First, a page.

Where Are They Now?
Written by Debra Roth Kane
Amy Meltzer, Bryn Mawr class of 1985, has her hands full but in a very good way. She teaches kindergarten at a Jewish day school, the Solomon Schechter School in Northhampton, Mass. She is an author of children’s books and a parenting blog. She is devoted to her family, husband Keith Lepine, also a teacher, and daughters Ella, 7, and Zoe, 5.
Today, this Pikesville native, who graduated from Wesleyan University in Connecticut, has settled in Northampton. She has also lived in New York City and Oregon.
iNSIDER: What is your blog about?
Amy: It;s called Homeshuling ( blog.beliefnet.com/homeshuling, ) and it’s a Jewish parenting blog. I started it because I wanted to figure out if I had a parenting book in me. I decided I didn’t, not at this point. I consider myself a teacher who writes, not an aspiring writer. Writing is a piece of what I do as an educator.
The name of my blog reflects my feeling, dating from when I was growing up, that synagogues were big and overwhelming. My Jewish identity came from home, and that’s what my blog is about.
You are also a children’s book author?
Yes. My first book, “A Mezuzah on the Door,” was published in 2007. It’s a PJ Library selection. “The Shabbat Princess” is due out in the fall.
Do your children attend the school where you teach?
Yes. Zoe is actually in my kindergarten because there’s only one kindergarten class. Sometimes it’s great having her in my class; sometimes it’s hard. She doesn’t call me ‘Mom’ during the school day; I’m ‘Morah Amy.’ It’s hard for her when she needs ‘Mommy’ and I can’t give her that. But the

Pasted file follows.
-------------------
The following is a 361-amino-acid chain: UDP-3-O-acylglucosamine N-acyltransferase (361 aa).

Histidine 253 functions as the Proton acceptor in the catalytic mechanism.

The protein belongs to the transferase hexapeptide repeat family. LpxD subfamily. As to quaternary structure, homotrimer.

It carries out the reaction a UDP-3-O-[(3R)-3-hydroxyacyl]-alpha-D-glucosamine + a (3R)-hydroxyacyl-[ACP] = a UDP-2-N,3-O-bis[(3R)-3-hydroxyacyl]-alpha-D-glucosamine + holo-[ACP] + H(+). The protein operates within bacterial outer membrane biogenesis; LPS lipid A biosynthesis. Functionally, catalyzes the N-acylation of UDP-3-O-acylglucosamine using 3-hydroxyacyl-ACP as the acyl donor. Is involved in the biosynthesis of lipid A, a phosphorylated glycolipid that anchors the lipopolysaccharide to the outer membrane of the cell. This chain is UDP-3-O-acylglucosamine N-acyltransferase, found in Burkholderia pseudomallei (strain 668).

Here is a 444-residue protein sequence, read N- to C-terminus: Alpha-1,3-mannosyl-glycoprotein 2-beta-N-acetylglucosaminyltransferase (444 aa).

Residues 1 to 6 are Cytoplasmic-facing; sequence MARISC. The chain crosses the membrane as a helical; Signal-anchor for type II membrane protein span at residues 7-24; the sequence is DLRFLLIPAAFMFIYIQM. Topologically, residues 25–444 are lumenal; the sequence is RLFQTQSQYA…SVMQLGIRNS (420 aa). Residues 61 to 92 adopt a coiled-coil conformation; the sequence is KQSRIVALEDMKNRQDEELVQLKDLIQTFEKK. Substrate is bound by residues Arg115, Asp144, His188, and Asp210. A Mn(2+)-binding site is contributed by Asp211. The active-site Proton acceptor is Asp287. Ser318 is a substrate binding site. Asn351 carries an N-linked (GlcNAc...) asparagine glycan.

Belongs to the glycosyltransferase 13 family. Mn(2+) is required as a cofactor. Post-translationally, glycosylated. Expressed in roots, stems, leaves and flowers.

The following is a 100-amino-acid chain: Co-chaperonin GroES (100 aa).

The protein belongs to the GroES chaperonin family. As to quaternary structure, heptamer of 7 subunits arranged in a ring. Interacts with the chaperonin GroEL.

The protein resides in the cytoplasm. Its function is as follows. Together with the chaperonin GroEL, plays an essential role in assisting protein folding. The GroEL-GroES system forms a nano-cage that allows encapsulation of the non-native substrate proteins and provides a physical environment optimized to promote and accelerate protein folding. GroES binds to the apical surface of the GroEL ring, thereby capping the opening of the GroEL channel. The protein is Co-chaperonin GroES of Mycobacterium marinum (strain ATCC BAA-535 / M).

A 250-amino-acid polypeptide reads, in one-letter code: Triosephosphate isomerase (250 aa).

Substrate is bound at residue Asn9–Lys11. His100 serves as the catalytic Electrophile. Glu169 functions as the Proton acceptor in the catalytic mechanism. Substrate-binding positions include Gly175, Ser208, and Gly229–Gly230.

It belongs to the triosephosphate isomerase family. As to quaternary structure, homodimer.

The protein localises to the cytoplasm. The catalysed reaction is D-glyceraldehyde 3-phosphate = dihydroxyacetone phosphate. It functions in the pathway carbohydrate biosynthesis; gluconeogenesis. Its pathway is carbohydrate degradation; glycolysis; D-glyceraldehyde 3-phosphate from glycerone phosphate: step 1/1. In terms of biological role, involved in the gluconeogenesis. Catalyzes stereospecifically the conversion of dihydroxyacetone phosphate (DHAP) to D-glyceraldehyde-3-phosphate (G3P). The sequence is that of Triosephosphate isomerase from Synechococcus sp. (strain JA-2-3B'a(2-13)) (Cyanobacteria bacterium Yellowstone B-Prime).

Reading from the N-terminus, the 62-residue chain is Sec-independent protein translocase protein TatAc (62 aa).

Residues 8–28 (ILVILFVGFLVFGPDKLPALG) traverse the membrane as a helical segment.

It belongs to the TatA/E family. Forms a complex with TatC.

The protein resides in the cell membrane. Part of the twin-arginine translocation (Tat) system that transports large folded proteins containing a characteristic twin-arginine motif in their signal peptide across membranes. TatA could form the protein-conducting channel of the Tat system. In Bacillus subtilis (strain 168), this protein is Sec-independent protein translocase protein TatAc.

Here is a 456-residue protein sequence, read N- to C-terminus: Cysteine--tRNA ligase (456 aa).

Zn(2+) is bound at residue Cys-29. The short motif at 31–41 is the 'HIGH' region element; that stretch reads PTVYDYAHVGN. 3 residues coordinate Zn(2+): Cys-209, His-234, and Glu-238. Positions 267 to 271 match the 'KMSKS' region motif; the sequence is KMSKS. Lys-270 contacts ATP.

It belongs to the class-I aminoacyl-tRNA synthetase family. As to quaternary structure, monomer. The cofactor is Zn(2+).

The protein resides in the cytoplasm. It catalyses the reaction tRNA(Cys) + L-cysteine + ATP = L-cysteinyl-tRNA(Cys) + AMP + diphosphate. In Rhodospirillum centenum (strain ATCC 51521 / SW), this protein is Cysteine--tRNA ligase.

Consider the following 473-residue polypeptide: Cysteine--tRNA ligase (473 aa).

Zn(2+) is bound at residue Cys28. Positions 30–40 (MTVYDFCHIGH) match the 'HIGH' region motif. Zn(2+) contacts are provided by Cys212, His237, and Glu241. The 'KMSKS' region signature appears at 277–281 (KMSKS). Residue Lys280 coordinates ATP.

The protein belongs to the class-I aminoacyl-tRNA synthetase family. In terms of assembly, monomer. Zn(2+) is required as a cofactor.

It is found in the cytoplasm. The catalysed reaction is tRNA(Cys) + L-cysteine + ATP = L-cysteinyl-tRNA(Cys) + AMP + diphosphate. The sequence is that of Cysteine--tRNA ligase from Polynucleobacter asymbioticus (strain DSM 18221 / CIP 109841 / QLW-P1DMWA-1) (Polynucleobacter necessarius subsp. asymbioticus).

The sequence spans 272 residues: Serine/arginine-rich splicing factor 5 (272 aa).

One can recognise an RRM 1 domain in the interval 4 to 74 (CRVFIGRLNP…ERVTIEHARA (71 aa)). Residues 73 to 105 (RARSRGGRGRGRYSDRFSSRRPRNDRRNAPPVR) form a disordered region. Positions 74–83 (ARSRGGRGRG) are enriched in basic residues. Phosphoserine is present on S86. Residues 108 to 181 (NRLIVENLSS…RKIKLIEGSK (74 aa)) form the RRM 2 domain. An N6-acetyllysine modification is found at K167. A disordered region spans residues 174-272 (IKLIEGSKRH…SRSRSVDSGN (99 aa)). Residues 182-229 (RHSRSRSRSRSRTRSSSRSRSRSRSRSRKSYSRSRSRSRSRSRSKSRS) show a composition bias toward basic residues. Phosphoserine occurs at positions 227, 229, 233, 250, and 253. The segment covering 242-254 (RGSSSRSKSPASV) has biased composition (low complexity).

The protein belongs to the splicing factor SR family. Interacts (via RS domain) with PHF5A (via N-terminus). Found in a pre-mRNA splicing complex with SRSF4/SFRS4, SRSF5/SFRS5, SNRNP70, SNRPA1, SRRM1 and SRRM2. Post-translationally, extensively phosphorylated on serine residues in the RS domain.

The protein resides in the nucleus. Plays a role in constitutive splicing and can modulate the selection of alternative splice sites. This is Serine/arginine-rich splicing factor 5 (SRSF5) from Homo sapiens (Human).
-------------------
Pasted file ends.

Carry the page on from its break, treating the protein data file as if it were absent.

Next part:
other kids think she’s lucky.
You are juggling a lot of activities: teaching, writing and parenting. Why take on so much?
I’m busy, but I wouldn’t say that I’m juggling these things. I enjoy everything I do. I don’t have hobbies, but I love what I do for work and I love parenting.
What made you choose Bryn Mawr?
I went to Beth Tfiloh for fourth, fifth and sixth grades. The middle school was new then. I won a full scholarship to Bryn Mawr, which was a great school.
How does Northampton compare to Baltimore?
I’m not a suburbs person. In Northampton, when the weather is good, I can walk or bike almost everywhere. It’s a college town and offers a different kind of lifestyle. There are lots of people who have come here intentionally from New York City and elsewhere. It’s more casual. When I visit Baltimore, I’m struck by the cars, the traffic, the beltway. Northampton is less diverse than Baltimore but more diverse than Pikesville. Jewish living here is very affordable. I get why my mom loves Baltimore, but this is a better fit for our family. It helps that there’s the Internet, because there are no Jewish bookstores here. But I miss my mother. I wish she were closer.